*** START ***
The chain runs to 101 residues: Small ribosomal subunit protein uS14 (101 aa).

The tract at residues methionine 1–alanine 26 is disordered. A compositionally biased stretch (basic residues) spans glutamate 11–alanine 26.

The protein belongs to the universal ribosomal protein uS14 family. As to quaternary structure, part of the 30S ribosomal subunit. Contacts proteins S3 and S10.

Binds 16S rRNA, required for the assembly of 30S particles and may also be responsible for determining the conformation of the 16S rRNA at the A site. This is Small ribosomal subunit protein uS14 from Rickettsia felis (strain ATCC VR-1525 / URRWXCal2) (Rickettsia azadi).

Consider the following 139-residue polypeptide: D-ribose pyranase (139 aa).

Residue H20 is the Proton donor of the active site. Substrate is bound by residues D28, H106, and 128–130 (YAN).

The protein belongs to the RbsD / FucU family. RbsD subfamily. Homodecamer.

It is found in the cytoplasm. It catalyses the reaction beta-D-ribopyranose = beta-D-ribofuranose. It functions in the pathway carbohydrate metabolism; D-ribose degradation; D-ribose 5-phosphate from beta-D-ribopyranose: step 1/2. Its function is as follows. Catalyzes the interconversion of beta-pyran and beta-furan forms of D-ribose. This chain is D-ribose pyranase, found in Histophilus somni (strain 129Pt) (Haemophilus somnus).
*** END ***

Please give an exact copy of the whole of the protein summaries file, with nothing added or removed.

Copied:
The chain runs to 101 residues: Small ribosomal subunit protein uS14 (101 aa).

The tract at residues methionine 1–alanine 26 is disordered. A compositionally biased stretch (basic residues) spans glutamate 11–alanine 26.

The protein belongs to the universal ribosomal protein uS14 family. As to quaternary structure, part of the 30S ribosomal subunit. Contacts proteins S3 and S10.

Binds 16S rRNA, required for the assembly of 30S particles and may also be responsible for determining the conformation of the 16S rRNA at the A site. This is Small ribosomal subunit protein uS14 from Rickettsia felis (strain ATCC VR-1525 / URRWXCal2) (Rickettsia azadi).

Consider the following 139-residue polypeptide: D-ribose pyranase (139 aa).

Residue H20 is the Proton donor of the active site. Substrate is bound by residues D28, H106, and 128–130 (YAN).

The protein belongs to the RbsD / FucU family. RbsD subfamily. Homodecamer.

It is found in the cytoplasm. It catalyses the reaction beta-D-ribopyranose = beta-D-ribofuranose. It functions in the pathway carbohydrate metabolism; D-ribose degradation; D-ribose 5-phosphate from beta-D-ribopyranose: step 1/2. Its function is as follows. Catalyzes the interconversion of beta-pyran and beta-furan forms of D-ribose. This chain is D-ribose pyranase, found in Histophilus somni (strain 129Pt) (Haemophilus somnus).